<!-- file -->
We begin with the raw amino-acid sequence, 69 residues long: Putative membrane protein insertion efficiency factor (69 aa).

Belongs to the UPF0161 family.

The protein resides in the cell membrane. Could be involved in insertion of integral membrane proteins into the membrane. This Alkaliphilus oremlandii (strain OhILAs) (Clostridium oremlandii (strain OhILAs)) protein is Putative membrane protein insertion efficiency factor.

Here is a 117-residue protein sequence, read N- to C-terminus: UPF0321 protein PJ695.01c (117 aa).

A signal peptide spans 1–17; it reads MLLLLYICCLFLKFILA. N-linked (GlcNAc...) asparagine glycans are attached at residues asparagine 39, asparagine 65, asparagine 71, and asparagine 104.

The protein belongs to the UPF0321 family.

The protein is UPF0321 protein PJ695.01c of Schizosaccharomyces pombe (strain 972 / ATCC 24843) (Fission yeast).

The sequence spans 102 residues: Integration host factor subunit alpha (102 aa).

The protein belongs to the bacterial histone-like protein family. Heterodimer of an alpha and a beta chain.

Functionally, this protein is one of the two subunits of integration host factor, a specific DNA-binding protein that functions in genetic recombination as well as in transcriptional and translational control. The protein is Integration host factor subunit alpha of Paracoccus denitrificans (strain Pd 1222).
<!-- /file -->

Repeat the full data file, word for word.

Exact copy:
We begin with the raw amino-acid sequence, 69 residues long: Putative membrane protein insertion efficiency factor (69 aa).

Belongs to the UPF0161 family.

The protein resides in the cell membrane. Could be involved in insertion of integral membrane proteins into the membrane. This Alkaliphilus oremlandii (strain OhILAs) (Clostridium oremlandii (strain OhILAs)) protein is Putative membrane protein insertion efficiency factor.

Here is a 117-residue protein sequence, read N- to C-terminus: UPF0321 protein PJ695.01c (117 aa).

A signal peptide spans 1–17; it reads MLLLLYICCLFLKFILA. N-linked (GlcNAc...) asparagine glycans are attached at residues asparagine 39, asparagine 65, asparagine 71, and asparagine 104.

The protein belongs to the UPF0321 family.

The protein is UPF0321 protein PJ695.01c of Schizosaccharomyces pombe (strain 972 / ATCC 24843) (Fission yeast).

The sequence spans 102 residues: Integration host factor subunit alpha (102 aa).

The protein belongs to the bacterial histone-like protein family. Heterodimer of an alpha and a beta chain.

Functionally, this protein is one of the two subunits of integration host factor, a specific DNA-binding protein that functions in genetic recombination as well as in transcriptional and translational control. The protein is Integration host factor subunit alpha of Paracoccus denitrificans (strain Pd 1222).